Whether it was during his college career, or in his National Hockey League tenure, Andy McDonald has often been referred to as an "unexpected surprise."
Hailing from Strathroy, Ontario, McDonald continues to be a strong presence in NHL circles, with the speedy forward playing a starring role in St. Louis for the Blues.
And though his numbers and performance might go under the radar at times, those who know him best certainly aren't shocked at his consistent contributions.
"Andy has always been the type of player that constantly amazes you," said Don Vaughn, head coach of Colgate University, McDonald's alma mater. "When we were scouting him, we really hoped that he'd come to Colgate. We were thrilled he decided to come here."
Pegged as too small by some, the 5'10", 180-pounder was an instant sensation in is rookie season.
The former Strathroy Rockets star, who was awarded OJHL Western Jr. ‘B' Player of the Year honours in 1996, posted nine goals and 19 points in 33 games with the Red Raiders in 1996-97.
"You could see from day one that Andy was the type of player that loved to work hard," said Vaughn. "He's a quiet guy, somewhat shy, but he is a great team player and someone who will do anything to win."
During his four seasons with Colgate, McDonald stamped himself as a high-scoring centreman and in 1999-2000, he led the ECAC in goals (25), assists (33) and points (58), while being named to the ECAC First All-Star Team, ECAC Player of the Year, NCAA First All-Star Team and was a finalist for the Hobey Baker Award.
After all he had accomplished in his collegiate career, one would have expected plenty of NHL suitors interested in drafting Andy McDonald.
That, however, wasn't the case.
"Obviously, I wanted to make it to the NHL," said McDonald, who had 58 points in 24 games during his senior season with the Colgate Red Raiders. "I didn't want to do anything else."
Disappointed, but undaunted, he didn't give up on his dream of competing at hockey's top level.
McDonald's determination was rewarded when the Anaheim Mighty Ducks came calling.
"It was just a question of time before teams realized what type of player Andy was," said Vaughn. "He does so many things well and is a smart player."
In 2000-01, Andy dressed in 16 games with the Mighty Ducks, while spending the remainder of the season with Cincinnati of the AHL.
"It was a thrilling as it gets," said McDonald, of his first NHL game and his first NHL goal, the latter coming on December 3, versus the Los Angeles Kings. "It's a pretty amazing thing to look around the ice and see so many great players all around you."
The next season, he once again split the season between Anaheim and the AHL before earning a full-time roster spot with the club in 2002-03.
In 46 games, McDonald scored 10 goals and added 11 assists with the Ducks.
"You could see that he was becoming more comfortable on the ice," said Vaughn. "And you knew that Andy was working hard behind the scenes to get better. He's always looking to improve."
Unfortunately, McDonald missed the last 29 games of the regular season in 2002-2003 with post concussion syndrome, but all signs pointed to a full recovery.
"It's always tough when you aren't playing," he admitted. "Things were going well, but sometimes you just have to deal with things that don't go your way."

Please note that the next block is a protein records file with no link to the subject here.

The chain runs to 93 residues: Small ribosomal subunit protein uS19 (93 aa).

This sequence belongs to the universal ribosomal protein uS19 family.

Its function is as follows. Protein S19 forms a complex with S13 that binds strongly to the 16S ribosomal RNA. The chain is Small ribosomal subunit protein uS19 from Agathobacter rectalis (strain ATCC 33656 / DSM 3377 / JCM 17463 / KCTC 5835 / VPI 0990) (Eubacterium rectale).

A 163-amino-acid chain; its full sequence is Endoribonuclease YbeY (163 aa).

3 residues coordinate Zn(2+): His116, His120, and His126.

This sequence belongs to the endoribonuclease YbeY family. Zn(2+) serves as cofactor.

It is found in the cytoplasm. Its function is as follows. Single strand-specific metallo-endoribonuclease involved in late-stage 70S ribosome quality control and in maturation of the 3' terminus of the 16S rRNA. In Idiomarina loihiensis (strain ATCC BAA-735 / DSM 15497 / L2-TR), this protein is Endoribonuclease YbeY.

McDonald was about to find out that things were going to get better – a lot better.
After making significant inroads in his NHL career, the 2003-04 season offered McDonald just what he was hoping for.
"I really wanted to start strong and carry it through the entire year," said McDonald, who recorded his first multi-point game of the campaign with a pair of assists against San Jose on October 21, 2003. "Consistency is what I've always strived for."
At season's end, McDonald, who took 162 shots (fourth highest on the Ducks) had a career-best 30 points, including nine goals.
There was one person who knew exactly what he was thinking.
"He's the type of person that is never satisfied unless the team fares well," said Vaughn. "For him, seeing the team do well and being a significant contributor to that success is what matters to him."
After 30 points in 36 games playing in the German Elite League during the lockout in 2004-05, McDonald came to training camp with great expectations for the team and himself.
With a career-best 85 points, McDonald, who went on to record 78 points and win a Stanley Cup in 2006-07, did more than just do his part.
"I thought he would have the kind of year he did," said Vaughn. "With his skating ability and passing skills, it was just a matter of time before he put up the kind of numbers he did. It comes as no surprise to me at all."
As one of the most versatile members of the Blues, McDonald, who came to St. Louis via a trade on December 14, 2007, continually earns top marks for his playmaking skills and boundless energy.
This year is no different, as McDonald, who won the fastest skater challenge at the 2007 All-Star skills competition, finishing with a time of 14.03 seconds, has been huge at both ends of the rink.
"For some players, it takes a few years to really understand what the NHL is all about," said Vaughn. "I definitely think that was the case for Andy. When you commit yourself to self-improvement as much as Andy does, you knew this was going to be the end result. He's focused on raising the bar of every part of his game."